In A Society That Has You Counting Money, Carbs And Steps, Be A Rebel And Count Your Blessings…

We are all fighting our own battles. Many of us want to be thinner. The majority of us want to be wealthier. For my inmate wedding clients though their wish is to be together. Separated by glass, isolated with loneliness, exhausted from long drives to the Unit and expensive phone calls it should be noted that loving an inmate requires tenacity, dedication, resilience, strength and stamina. Big journeys begin with small steps. The Prison wedding planning process is a series of steps. 

I have several clients on my books who will not have the luxury of a contact wedding. It’s something neither they or I can control. Why? An inmates status warrants contact or non contact ceremonies. The glass is a permanent fixture for “lifers.” It’s also present for a G4 or G5 inmate in Texas. The glass can be broken on the base or edges from the fist of an inmate who became angry. Such cracks or marks bother me. I always wonder why or how someone became angry at a person that drove miles to a visit? Usually, I’m bothered to such an extent that I ask the officer to move the inmate to another cube. If the glass is dirty, I also request a move. It’s a wedding and I want everything as close to perfect as I can get it ESPECIALLY if the ceremony is non contact.

The phone won’t work or the inmate cannot hear me? A request to move. Correctional Officers are always helpful and pleasant to me because I’m respectful to them. No one likes the glass. We accept the things we cannot change.

Contact weddings are structured. Two closed mouth kisses. Hand holding. A brief embrace.

The variations of contact or non contact are the ability to touch. Non contact ceremonies are bittersweet. There is no kiss to seal the deal regardless of what state or Unit I happen to be at.

I was driving from Huntsville to Livingston Tuesday when someone from a production company called me. This isn’t unusual. Not knowing anything about my beliefs and compassion regarding my clients? Also not unusual. 

People “find me on the internet.” Whether they are reporters or production companies though the one thing they have in common is lack of research. You don’t know anything about me or my journey and yet you want to pitch me on a show concept or idea or interview me at YOUR convenience? How convenient.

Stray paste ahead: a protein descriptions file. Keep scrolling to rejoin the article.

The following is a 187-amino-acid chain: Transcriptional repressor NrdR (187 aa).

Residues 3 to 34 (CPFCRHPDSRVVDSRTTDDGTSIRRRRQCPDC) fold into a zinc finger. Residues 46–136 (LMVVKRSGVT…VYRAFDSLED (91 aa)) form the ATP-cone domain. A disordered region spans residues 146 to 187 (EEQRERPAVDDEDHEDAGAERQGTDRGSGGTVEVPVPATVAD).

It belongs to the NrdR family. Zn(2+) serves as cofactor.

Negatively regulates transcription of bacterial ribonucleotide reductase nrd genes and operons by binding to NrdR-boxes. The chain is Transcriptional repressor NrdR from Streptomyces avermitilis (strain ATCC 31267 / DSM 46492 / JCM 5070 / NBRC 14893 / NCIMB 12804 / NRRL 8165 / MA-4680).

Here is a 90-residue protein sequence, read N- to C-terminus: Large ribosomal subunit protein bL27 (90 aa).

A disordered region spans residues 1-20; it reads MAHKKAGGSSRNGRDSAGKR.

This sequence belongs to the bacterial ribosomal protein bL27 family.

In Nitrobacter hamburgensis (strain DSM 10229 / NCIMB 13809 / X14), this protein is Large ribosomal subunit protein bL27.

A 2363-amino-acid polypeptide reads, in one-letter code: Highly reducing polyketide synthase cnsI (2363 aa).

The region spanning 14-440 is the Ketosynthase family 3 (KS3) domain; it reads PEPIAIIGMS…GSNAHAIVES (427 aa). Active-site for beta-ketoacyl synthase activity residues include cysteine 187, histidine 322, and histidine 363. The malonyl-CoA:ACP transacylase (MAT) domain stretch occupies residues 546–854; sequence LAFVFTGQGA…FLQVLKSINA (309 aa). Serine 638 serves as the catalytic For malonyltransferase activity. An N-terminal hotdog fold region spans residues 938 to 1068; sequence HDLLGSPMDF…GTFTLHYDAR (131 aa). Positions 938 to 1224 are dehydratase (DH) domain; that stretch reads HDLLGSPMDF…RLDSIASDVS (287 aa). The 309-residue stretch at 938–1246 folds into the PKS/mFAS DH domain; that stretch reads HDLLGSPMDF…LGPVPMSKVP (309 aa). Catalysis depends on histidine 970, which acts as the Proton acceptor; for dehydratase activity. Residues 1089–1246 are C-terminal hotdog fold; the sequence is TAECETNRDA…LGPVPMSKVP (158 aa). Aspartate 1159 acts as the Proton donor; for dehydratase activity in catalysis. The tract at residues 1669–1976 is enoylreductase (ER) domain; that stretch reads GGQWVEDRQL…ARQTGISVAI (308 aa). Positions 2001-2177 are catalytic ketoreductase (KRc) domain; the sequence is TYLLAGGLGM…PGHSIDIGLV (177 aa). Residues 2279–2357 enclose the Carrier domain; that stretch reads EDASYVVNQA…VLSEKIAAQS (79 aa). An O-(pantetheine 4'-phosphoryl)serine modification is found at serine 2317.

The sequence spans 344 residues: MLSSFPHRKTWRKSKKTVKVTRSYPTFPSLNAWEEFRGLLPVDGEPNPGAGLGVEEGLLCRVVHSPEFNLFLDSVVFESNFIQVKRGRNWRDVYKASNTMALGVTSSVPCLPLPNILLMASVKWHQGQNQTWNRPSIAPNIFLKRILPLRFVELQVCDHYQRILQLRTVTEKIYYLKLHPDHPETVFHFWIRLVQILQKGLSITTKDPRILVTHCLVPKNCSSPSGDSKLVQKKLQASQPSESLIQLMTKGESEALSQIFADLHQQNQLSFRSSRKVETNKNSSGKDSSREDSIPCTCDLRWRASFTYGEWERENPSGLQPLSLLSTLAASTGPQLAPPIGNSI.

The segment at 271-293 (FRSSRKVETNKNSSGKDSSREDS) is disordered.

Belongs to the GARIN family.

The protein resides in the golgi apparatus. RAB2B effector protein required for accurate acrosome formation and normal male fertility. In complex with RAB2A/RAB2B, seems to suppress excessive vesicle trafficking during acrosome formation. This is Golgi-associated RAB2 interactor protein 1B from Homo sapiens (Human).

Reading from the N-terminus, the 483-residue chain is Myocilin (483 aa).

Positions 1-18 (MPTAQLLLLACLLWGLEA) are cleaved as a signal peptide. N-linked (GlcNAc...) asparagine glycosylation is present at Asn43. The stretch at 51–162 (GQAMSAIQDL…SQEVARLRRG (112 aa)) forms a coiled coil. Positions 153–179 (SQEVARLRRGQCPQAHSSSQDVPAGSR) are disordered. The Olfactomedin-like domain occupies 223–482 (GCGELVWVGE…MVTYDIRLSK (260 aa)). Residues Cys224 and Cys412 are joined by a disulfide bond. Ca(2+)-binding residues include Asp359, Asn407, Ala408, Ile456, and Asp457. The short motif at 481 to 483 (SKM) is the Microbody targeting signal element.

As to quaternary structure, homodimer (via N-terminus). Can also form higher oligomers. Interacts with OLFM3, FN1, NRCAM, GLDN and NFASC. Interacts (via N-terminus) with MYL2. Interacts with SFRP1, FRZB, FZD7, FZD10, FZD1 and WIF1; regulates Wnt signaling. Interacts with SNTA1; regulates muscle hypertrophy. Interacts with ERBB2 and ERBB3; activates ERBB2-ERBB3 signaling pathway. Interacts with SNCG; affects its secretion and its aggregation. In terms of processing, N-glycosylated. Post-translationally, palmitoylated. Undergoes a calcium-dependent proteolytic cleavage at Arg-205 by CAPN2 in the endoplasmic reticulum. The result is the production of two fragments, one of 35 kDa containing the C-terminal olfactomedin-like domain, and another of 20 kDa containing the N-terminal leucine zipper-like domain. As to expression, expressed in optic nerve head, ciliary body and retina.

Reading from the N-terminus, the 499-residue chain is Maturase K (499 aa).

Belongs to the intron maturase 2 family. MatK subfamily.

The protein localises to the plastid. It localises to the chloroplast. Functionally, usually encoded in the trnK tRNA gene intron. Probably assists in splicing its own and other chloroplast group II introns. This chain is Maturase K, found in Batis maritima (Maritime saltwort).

Last year, I was sent a message on Instagram during the height of wedding season by someone claiming to be casting a prison based show. This person was fairly demanding and assumed that doing his job for him at his convenience was “my luggage and my trip.” It wasn’t. 

I demanded a contract. The contract gave me everything I asked for. What? Stay tuned because this guy was a Charleton, a chameleon, a con artist and an opportunist. Chris and his phony contract were a first for me. I’ve been in the entertainment industry since I was a teen. It’s tough to shock me. Chris did. He also didn’t sign this “contract.” 

Why was he playing me? Because trying to find people in a relationship with an inmate is difficult. They are a very private group. They don’t trust strangers and over the past few years, I’ve been contacted by Love After Lock Up to find people interested. 

Unlike Chris though, Love After Lock Up producers were not demanding of my time or leading me on with a carrot. I had asked my clients if they were interested and shared the producers information to them rather than vice versa. A few of my clients have even applied to Love After Lock Up. 

Chris wanted my clients and was attempting to use me as his gateway to get to them. He was willing to fabricate a phony contract to do so. My dislike of liars is well known. 

Chris thought he had found a hillbilly in Texas to do his job for him. At his convenience and at his demands. A contract giving me the moon and the stars he didn’t bother to sign? Check and double check. During my busiest window of the year, Chris wanted me to find him the talent he couldn’t find on his own. Humph. I’m not a paid talent scout. I’m also not a casting producer. What I am is a very busy person who works seven days and week and doesn’t have time for smoke and mirrors or bullshit. Chris was full of all of the above and consistently demanding. 

I wasted a week of my life last March answering his phone calls, texts, and emails. During the same window, I was scheduled to marry Mary Martin to Lester Butcher, orchestrate a camouflage themed wedding and 9 other events. 

The worst time for a casting producer or journalist to “hit me up” is “in season.” Chris and his unsigned contract became an email suggesting that if he cast any or one of my clients for his “show,” he would pay me $1k. Sure he wouldn’t. This email offer was sent to replace the previously emailed unsigned contract. More smoke and mirrors. I blew him off after a week of being told my clients weren’t pretty enough or interesting enough.